The secret is to (a) shoot ProRes RAW HQ; (b) use the false color of the extraordinary Ninja V as a guide; (c) avoid the false colors bright orange and red; (d) transcode to ProRes 4444 in Apple Compressor; then (e) grade in DaVinci Resolve Studio. The shadow, midtone and highlight wheels of Final Cut Pro are unsuitable for HDR grading. Do not shoot S-Log3 4:2:2.

If on the other hand, you aren’t shooting HDR; you don’t use a Ninja V; you just shoot XAVC internally and are running into problems with overexposure, then try using the magnifier. We’ve found that zebras often escape detection with the subpar low resolution LCD of the a7s III and we can see them again with the aid of the magnifier. The downside being, that zebras cannot be adjusted while the magnifier is engaged.

If you ETTR like we do, you might also find that +3 stops isn’t always necessary. Gerald Undone prefers +1.66 stops, setting C1 to 55 for 18% gray then checking the highlights with C2 Lower Limit at 94%. But we’ve found that whole process too insane for our style of shooting.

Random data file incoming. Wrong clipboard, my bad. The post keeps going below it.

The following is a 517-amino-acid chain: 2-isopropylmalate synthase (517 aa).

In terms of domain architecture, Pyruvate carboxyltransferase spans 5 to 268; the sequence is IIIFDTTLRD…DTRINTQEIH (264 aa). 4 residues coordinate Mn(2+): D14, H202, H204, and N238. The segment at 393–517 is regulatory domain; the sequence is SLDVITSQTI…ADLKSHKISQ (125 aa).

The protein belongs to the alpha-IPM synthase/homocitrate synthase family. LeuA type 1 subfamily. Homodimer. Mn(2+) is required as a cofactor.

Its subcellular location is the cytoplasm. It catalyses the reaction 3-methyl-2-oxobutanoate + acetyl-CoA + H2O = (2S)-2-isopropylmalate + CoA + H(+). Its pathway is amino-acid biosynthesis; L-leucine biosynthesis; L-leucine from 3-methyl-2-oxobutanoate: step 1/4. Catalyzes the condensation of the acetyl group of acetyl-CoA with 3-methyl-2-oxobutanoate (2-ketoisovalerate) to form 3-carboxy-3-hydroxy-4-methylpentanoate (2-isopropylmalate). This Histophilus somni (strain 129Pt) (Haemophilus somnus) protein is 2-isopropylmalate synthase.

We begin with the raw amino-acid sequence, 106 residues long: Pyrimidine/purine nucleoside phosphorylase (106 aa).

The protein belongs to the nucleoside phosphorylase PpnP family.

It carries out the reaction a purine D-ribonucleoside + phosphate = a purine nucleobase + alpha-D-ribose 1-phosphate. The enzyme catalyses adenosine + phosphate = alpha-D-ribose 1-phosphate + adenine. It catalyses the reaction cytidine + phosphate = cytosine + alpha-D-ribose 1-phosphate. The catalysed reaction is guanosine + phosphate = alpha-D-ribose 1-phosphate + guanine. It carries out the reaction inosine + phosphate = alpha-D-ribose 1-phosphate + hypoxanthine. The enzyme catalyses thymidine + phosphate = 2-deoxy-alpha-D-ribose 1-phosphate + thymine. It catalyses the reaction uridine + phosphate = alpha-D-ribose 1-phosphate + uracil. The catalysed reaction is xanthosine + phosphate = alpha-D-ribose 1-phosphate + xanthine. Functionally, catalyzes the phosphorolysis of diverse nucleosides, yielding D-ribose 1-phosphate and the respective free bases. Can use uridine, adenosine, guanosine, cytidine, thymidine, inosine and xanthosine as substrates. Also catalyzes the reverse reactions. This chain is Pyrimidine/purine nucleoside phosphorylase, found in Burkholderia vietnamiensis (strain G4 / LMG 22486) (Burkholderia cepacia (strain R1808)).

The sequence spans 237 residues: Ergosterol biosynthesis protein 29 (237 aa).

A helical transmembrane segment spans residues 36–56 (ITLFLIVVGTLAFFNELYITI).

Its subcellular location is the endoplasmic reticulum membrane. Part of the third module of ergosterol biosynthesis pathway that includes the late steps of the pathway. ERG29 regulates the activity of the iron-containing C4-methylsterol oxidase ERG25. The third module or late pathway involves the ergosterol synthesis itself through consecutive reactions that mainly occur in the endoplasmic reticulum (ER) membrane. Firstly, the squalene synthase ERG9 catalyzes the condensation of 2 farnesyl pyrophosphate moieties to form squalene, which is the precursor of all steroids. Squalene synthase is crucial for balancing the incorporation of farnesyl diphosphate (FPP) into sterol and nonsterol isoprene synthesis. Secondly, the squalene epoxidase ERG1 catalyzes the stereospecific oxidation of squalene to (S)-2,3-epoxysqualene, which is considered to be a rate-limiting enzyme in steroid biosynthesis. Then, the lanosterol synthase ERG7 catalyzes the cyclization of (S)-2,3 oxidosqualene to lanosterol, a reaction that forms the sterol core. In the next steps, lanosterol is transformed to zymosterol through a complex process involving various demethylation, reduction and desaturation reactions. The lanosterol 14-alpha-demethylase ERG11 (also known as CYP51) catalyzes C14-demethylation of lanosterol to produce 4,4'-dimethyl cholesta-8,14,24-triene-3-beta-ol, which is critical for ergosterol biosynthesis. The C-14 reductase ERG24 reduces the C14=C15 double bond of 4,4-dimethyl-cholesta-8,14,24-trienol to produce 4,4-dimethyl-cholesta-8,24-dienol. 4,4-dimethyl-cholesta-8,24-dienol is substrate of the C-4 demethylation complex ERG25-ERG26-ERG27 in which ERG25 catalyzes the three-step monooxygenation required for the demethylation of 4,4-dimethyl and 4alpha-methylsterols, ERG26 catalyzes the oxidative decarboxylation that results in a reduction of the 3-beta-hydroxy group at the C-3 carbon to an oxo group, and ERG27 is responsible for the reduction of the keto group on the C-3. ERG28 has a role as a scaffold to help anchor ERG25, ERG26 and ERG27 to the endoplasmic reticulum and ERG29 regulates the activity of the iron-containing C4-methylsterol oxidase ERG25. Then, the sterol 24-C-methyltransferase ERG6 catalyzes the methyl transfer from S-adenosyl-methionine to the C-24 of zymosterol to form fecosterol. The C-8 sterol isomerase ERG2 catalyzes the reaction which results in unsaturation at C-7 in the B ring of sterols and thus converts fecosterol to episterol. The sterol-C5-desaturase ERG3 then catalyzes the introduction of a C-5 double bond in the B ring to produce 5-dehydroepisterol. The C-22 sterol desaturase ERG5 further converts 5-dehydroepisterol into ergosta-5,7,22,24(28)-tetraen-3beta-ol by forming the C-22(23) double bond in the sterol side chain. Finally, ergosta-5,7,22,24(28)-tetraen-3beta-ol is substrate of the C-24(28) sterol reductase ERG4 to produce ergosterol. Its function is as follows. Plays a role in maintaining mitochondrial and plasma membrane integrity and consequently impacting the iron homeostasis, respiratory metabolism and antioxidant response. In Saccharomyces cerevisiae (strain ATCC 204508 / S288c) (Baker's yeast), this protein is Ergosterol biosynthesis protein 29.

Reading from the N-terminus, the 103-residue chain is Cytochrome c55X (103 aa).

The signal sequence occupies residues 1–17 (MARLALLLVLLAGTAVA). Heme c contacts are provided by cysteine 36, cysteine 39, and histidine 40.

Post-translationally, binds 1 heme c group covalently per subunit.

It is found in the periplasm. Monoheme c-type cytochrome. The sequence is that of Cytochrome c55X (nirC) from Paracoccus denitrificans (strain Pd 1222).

Finally, we’re more conservative when shooting people, so using false color, a little yellow is okay in the highlights, but we wouldn’t allow the entire face to be covered in yellow.

2 thoughts on “How to Shoot HDR: A Primer

  1. Hey Jon,

    Why did you determine the internally recorded 10bit slog3 not suitable for HDR grading? Do you have any example footage of it not being as gradeable?

    Sadly the Ninja V can’t record 120fps so internal is the only option for slow motion 😦

    1. Hi, Jonathan. Experts are unanimous in agreeing that either RAW or RGB 4:4:4 are preferable to 4:2:2 for HDR PQ. See here: https://daejeonchronicles.com/2021/04/25/raw-power/. Perhaps more importantly, my own experience after six months of shooting, grading and uploading over 60 HDR videos to YouTube is that a7s III ProRes RAW is superior to internally recorded XAVC S-I 4:2:2. The RAW files have 25% greater resolution, a more organic noise structure and richer color than internally recorded 4K. A future firmware update will enable 4K 120fps ProRes RAW with the modestly priced Ninja V+. 😁

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